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Great Perhaps, The: Reviewed

Author:Joe Meno
Reading Level (Conceptual):For grown-ups
Reading Level (Vocabulary):For grown-ups
Genre:Fiction, parenting
Year of publication:2009

This novel is a deeply Confucian, metaphorical attempt to explain the outcome of the US Presidential Election of 2004. And the explanation is that many societies and ecological niches require a bully to be in charge of them in order to function well enough to survive. The bully may well shed some blood, and may often be wrong, but at least he (and it would always, pretty much, be a he), causes stuff to happen.

The metaphors here come fast and heavy-handed. The husband, Jonathan Casper, is a nerdy scientist who forgets his promises to his family as he quests after a "prehistoric" giant squid. In her off-hours, the wife, Madeline, chases a giant man-shaped cloud. At work, Madeline investigates the pecking order of pigeons by disrupting their power structures and witnessing the devastating results. (Perhaps like many academics, Madeline neglected, before she started her experiment, to understand what a pecking order is. How lucky she is to have an adviser to explicitly explain that pigeons NEED to be dominated by moderately violent males in order to avoid rampant rape and murder by the underclasses in their society.)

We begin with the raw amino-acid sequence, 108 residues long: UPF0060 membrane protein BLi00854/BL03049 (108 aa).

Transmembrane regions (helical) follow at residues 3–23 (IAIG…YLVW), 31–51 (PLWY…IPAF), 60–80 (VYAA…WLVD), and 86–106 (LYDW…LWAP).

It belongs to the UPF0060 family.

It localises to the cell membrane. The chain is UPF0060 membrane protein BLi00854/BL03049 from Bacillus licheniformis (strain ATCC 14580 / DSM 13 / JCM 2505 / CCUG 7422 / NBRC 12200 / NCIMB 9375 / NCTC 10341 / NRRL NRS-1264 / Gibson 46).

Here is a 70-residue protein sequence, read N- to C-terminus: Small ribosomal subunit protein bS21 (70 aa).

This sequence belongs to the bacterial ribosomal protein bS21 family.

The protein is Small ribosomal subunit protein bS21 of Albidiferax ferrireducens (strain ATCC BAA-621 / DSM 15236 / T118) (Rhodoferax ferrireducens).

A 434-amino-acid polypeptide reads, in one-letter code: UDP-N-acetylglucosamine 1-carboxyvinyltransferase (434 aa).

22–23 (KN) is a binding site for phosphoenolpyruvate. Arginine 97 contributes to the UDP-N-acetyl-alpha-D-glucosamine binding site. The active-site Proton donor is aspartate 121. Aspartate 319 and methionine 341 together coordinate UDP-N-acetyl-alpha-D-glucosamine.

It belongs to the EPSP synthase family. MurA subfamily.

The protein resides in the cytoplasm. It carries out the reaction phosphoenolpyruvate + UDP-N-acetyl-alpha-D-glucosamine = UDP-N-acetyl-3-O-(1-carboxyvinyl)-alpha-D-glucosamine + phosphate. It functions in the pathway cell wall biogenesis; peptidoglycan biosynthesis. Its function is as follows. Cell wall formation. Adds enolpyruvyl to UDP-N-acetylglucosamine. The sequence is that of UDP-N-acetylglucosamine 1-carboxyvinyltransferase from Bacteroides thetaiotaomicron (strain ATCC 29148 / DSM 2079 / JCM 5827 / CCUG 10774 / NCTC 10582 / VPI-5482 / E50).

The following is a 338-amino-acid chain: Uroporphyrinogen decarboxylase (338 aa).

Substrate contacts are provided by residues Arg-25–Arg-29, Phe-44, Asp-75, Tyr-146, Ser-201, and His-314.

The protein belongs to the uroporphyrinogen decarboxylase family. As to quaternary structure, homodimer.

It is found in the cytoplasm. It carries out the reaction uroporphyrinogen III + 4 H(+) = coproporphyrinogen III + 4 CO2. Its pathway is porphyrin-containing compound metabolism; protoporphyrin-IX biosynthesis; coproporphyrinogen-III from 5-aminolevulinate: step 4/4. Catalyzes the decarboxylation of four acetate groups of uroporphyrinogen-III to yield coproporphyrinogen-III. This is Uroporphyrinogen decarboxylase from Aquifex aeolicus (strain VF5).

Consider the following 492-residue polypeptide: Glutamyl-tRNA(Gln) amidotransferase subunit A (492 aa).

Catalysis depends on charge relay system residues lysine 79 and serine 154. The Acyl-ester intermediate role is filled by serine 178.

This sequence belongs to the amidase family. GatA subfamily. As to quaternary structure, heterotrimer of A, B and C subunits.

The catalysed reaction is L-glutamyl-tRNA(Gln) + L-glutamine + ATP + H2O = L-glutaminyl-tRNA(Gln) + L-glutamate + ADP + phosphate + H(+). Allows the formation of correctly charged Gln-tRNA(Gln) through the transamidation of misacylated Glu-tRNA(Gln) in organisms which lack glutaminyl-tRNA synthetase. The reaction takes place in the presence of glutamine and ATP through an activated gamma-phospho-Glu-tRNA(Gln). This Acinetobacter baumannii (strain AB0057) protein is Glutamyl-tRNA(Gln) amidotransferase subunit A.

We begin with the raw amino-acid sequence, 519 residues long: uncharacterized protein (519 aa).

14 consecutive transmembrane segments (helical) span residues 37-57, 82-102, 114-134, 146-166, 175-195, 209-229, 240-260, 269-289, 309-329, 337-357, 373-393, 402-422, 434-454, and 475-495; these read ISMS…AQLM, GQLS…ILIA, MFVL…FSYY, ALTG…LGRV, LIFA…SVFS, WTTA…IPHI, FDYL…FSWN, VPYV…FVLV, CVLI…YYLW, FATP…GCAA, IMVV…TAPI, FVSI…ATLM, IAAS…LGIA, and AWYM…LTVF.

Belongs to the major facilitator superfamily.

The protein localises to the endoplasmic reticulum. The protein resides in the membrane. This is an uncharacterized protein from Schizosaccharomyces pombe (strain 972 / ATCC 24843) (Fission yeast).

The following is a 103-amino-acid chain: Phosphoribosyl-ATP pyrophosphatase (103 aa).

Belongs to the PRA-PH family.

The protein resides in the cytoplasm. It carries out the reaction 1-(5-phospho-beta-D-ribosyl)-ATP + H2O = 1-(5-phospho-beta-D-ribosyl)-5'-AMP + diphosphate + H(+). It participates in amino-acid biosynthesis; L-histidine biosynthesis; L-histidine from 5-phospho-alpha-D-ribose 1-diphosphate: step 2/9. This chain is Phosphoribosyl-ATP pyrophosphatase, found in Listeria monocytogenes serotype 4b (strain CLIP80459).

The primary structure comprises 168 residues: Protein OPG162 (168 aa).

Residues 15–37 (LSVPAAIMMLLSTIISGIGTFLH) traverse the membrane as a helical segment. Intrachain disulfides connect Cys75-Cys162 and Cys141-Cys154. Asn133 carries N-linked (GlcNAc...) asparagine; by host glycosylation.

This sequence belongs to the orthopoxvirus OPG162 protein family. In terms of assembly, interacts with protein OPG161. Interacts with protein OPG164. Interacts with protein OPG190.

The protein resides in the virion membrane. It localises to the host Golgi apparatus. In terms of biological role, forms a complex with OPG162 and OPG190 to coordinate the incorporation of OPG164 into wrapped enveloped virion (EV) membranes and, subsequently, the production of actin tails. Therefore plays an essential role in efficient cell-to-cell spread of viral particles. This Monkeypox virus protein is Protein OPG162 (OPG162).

One of the two Casper daughters copes with her problems with excessive piety. The other responds to the chaos at home by building a bomb and ignorantly attempting to apply the Communist Manifesto to the running of her school.


Luckily, in the end, each of these characters acquires a male mentor who explicitly tells him or her what to do to solve all the problems. Just like the US got four more years of George W. Bush. Difficult problems; easy answers.

Neat. Overly neat. Well written. Psychotic.

Not for young readers, which is a shame. The book would be great for a beginner's game of "spot the metaphor".

-- Emily



Other reviews: Great Perhaps, The
 
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